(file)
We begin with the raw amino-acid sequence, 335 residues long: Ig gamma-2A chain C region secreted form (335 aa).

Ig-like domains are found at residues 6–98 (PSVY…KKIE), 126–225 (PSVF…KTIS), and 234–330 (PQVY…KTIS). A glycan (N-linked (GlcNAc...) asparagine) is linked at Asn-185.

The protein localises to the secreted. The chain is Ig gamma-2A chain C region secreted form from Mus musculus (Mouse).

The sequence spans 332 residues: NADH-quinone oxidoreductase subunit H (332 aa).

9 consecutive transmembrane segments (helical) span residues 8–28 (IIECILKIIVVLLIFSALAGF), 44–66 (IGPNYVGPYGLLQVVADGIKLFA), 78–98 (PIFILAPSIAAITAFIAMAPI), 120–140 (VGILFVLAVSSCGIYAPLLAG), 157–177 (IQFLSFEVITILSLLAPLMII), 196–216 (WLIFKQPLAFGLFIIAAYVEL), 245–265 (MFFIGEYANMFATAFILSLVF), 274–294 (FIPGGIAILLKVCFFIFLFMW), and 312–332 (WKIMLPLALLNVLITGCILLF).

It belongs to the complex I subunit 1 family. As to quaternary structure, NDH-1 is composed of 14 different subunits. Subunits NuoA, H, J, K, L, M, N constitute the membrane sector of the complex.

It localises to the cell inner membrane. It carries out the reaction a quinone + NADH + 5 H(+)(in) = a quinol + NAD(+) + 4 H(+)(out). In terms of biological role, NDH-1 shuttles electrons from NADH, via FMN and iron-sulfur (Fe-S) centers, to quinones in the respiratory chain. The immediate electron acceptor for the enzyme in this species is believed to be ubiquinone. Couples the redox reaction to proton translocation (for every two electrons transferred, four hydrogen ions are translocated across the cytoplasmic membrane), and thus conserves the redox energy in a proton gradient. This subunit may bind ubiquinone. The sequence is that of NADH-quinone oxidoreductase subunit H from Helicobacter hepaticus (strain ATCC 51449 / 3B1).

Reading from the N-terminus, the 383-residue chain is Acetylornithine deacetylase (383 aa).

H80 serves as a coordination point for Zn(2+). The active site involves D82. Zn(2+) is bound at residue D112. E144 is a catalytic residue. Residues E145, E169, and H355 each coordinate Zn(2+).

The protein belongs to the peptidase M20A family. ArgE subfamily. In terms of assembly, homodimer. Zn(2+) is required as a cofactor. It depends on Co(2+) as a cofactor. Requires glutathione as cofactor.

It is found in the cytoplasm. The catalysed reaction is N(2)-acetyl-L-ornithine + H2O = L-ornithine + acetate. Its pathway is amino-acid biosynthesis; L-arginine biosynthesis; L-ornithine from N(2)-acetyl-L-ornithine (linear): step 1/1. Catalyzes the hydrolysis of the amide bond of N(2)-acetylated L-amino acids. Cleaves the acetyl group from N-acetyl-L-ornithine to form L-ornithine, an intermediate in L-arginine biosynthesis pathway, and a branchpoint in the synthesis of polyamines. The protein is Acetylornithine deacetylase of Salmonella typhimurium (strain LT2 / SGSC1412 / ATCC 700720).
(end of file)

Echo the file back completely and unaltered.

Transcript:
We begin with the raw amino-acid sequence, 335 residues long: Ig gamma-2A chain C region secreted form (335 aa).

Ig-like domains are found at residues 6–98 (PSVY…KKIE), 126–225 (PSVF…KTIS), and 234–330 (PQVY…KTIS). A glycan (N-linked (GlcNAc...) asparagine) is linked at Asn-185.

The protein localises to the secreted. The chain is Ig gamma-2A chain C region secreted form from Mus musculus (Mouse).

The sequence spans 332 residues: NADH-quinone oxidoreductase subunit H (332 aa).

9 consecutive transmembrane segments (helical) span residues 8–28 (IIECILKIIVVLLIFSALAGF), 44–66 (IGPNYVGPYGLLQVVADGIKLFA), 78–98 (PIFILAPSIAAITAFIAMAPI), 120–140 (VGILFVLAVSSCGIYAPLLAG), 157–177 (IQFLSFEVITILSLLAPLMII), 196–216 (WLIFKQPLAFGLFIIAAYVEL), 245–265 (MFFIGEYANMFATAFILSLVF), 274–294 (FIPGGIAILLKVCFFIFLFMW), and 312–332 (WKIMLPLALLNVLITGCILLF).

It belongs to the complex I subunit 1 family. As to quaternary structure, NDH-1 is composed of 14 different subunits. Subunits NuoA, H, J, K, L, M, N constitute the membrane sector of the complex.

It localises to the cell inner membrane. It carries out the reaction a quinone + NADH + 5 H(+)(in) = a quinol + NAD(+) + 4 H(+)(out). In terms of biological role, NDH-1 shuttles electrons from NADH, via FMN and iron-sulfur (Fe-S) centers, to quinones in the respiratory chain. The immediate electron acceptor for the enzyme in this species is believed to be ubiquinone. Couples the redox reaction to proton translocation (for every two electrons transferred, four hydrogen ions are translocated across the cytoplasmic membrane), and thus conserves the redox energy in a proton gradient. This subunit may bind ubiquinone. The sequence is that of NADH-quinone oxidoreductase subunit H from Helicobacter hepaticus (strain ATCC 51449 / 3B1).

Reading from the N-terminus, the 383-residue chain is Acetylornithine deacetylase (383 aa).

H80 serves as a coordination point for Zn(2+). The active site involves D82. Zn(2+) is bound at residue D112. E144 is a catalytic residue. Residues E145, E169, and H355 each coordinate Zn(2+).

The protein belongs to the peptidase M20A family. ArgE subfamily. In terms of assembly, homodimer. Zn(2+) is required as a cofactor. It depends on Co(2+) as a cofactor. Requires glutathione as cofactor.

It is found in the cytoplasm. The catalysed reaction is N(2)-acetyl-L-ornithine + H2O = L-ornithine + acetate. Its pathway is amino-acid biosynthesis; L-arginine biosynthesis; L-ornithine from N(2)-acetyl-L-ornithine (linear): step 1/1. Catalyzes the hydrolysis of the amide bond of N(2)-acetylated L-amino acids. Cleaves the acetyl group from N-acetyl-L-ornithine to form L-ornithine, an intermediate in L-arginine biosynthesis pathway, and a branchpoint in the synthesis of polyamines. The protein is Acetylornithine deacetylase of Salmonella typhimurium (strain LT2 / SGSC1412 / ATCC 700720).